Trending: Hands-on with the $350 Surface Headphones: Why is Microsoft making them, and are they any good?

pic-chef-logoChef, the Seattle-based DevOps automation company, today announced the release of Habitat, an open-source project that lets applications self-organize and self-configure.

Habitat renders apps independent of infrastructure, which simplifies running them on different environments including containers, on-premises data servers or PaaS, the company said. It is Chef’s second offering, following its eponymous Chef cloud and infrastructure automation software.

“This is a very big deal,” said Chef CEO Barry Crist in an interview. “We’ll look back in a decade and there will be a handful of major software announcements we’ll remember. This will be high on the list.”

Apps need no longer be written to run on a specific infrastructure, Crist said. Now they can be “wrapped” in a Habitat package containing runtime dependencies, metadata and configuration information — everything needed to run on the app’s target platform.  When apps are wrapped, they gain a standardized interface making them simpler to manage, according to the company. Habitat also automates application configuration within a container, helping cope with the challenge of moving containerized apps from development into production.

Released under the Apache 2.0 license, Habitat is currently available only for MacOS and Linux, though a Windows version is planned. It can be freely downloaded here.

Chef CEO Barry Crist
Chef CEO Barry Crist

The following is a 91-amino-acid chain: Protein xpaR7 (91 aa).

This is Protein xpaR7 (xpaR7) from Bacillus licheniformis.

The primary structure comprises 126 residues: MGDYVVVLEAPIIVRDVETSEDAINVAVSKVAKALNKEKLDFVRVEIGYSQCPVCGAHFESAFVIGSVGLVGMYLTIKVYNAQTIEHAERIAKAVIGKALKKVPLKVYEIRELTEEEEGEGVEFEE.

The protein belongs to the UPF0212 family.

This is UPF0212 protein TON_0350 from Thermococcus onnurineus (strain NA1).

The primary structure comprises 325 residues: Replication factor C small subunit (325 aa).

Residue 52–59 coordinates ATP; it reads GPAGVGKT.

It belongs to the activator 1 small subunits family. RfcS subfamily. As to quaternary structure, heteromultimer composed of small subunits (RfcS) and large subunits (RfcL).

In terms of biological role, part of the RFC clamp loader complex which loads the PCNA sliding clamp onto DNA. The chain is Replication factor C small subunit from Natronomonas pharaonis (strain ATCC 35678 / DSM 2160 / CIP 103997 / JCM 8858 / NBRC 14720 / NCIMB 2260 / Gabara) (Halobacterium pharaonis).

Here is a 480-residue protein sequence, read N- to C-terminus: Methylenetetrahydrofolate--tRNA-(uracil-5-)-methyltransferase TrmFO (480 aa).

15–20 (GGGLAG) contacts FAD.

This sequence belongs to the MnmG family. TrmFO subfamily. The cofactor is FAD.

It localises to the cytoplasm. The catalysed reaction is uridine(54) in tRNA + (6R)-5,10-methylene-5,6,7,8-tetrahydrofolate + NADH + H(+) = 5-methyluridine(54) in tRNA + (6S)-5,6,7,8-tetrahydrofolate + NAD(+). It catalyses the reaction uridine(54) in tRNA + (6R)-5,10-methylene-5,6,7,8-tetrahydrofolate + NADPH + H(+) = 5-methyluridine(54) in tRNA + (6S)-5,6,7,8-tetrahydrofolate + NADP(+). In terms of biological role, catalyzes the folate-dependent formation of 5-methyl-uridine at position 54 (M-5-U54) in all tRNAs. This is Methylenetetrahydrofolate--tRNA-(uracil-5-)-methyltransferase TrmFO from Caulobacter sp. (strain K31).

“We’ve taken a really bold approach here and departed from how others are approaching the problem” of freeing apps from their underlying infrastructure, Crist said. “It will either be a wild success or fall on its face. In other words, it’s a big risk for us. But we’re in a time of ongoing disruption, and we wanted to be aggressive and a leader. This is driving the industry where we think it needs to go.”

Founded in 2008 as OpsCode, Chef has raised a total of $103 million to date, he said. It has 1,000 customers and 250 employees. The company makes money by selling premium features on top of its open-source software and by selling services and support. Though it laid off a reported seven people this spring — a number Crist declined to confirm — the company “is growing and hiring, well funded and super strong,” he said.

Recurring revenue, the primary metric Chef uses, grew 94 percent year-over-year in 2015, it said, without providing numbers. Revenue grew 1,822 percent from 2011 to 2014.

Last year Chef announced a partnership with Microsoft to help organizations automate their workloads. In November 2015 it acquired VulcanoSec, following its July 2014 purchase of Tower 3. Chef moved to Seattle’s Pioneer Square in 2014.

Like what you're reading? Subscribe to GeekWire's free newsletters to catch every headline

Comments

Job Listings on GeekWork

Find more jobs on GeekWork. Employers, post a job here.